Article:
Paul E. Anna: High Points
November 29, 2012
We may think we’re pretty cool. Aspenites and all. But, in reality, all we really are is snow farmers.
Let’s face it: We’re only as good as the snow on the hill and right now that is pretty weak. Oh, I know there is enough snow, much of it man-made, to get from Point A to Point B, but the surroundings are bleak and we really could use a healthy dose and a helping hand from the snow gods themselves.
Unfortunately, a high-pressure system has moved in and taken root over our neck of the mountains at just the wrong time. This “dome,” as they call it, has kept the sun shining and the temperatures temperate. Not what we need when we are trying to harvest tourists and the seed is snow.
Rain has started to fall in California as a pair of major weather events have soaked the coast from San Francisco to Seattle. The National Weather Service has called for rain amounts in the 10-plus inch range on the coast and the storm will move eastward. The Sierra Nevada and the Tahoe resort farmers are awaiting a big dump that could bring 2-3 feet of snow above 8,000 feet. Sun Valley is under a Winter Storm Warning with expectations of 2-4 feet over the weekend above 7,000 feet.
But here we are basking in the high 40s and low 50s with golfers still swinging their clubs and bikers still riding the trails. The best the forecast can come up with in the near term is a “slight” chance of snow showers – in the 20 percent range. Nothing to write home about, that’s for sure. We need somebody to do something about this cruelly wicked high-pressure system and quick. Something has got to change. And soon.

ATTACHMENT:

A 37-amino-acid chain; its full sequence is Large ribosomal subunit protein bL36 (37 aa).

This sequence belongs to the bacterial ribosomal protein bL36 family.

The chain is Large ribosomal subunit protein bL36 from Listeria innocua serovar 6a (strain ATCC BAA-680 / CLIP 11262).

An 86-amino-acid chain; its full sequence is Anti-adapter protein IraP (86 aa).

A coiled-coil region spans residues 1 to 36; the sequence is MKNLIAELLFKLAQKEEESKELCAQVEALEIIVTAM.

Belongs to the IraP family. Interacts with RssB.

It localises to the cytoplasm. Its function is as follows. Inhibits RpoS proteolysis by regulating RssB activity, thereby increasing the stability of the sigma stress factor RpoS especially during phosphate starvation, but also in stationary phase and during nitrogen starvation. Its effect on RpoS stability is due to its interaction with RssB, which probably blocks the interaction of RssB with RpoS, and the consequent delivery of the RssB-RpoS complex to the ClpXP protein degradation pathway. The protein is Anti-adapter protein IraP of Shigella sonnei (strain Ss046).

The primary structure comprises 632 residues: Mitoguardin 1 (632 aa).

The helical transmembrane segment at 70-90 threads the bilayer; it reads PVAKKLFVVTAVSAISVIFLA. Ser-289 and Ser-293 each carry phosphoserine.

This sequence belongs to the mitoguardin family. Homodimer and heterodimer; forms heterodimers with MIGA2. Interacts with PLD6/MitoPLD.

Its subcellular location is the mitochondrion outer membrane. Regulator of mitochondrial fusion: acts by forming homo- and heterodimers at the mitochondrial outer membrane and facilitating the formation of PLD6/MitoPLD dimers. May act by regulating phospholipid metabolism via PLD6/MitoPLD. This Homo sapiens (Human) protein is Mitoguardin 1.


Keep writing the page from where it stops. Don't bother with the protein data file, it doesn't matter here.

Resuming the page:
As a community everyone is affected when the snows go north or south. It doesn’t matter if you serve the public by teaching them how to ski or by bringing them their dinner. Whether you are building them houses or selling them cashmere. Those who sell ads in the papers and those who cook custom meals are as impacted, as those who heal the broken and broker the art. From a financial standpoint a bad winter sucks for everyone. Not just the Skico.
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But even more important, a bad winter hurts our collective psyches. We moved here because we love the mountains in their snow-covered glory. When we can’t go sliding a part of our souls is missing.
There is not much we can do about it but wait out the lull and hope that Ullr and any other gods of winter do their best to make things a better by rearranging the winds just a bit and bringing us that thing we need most, a crop of fresh snow.
Be brave comrades. Be brave.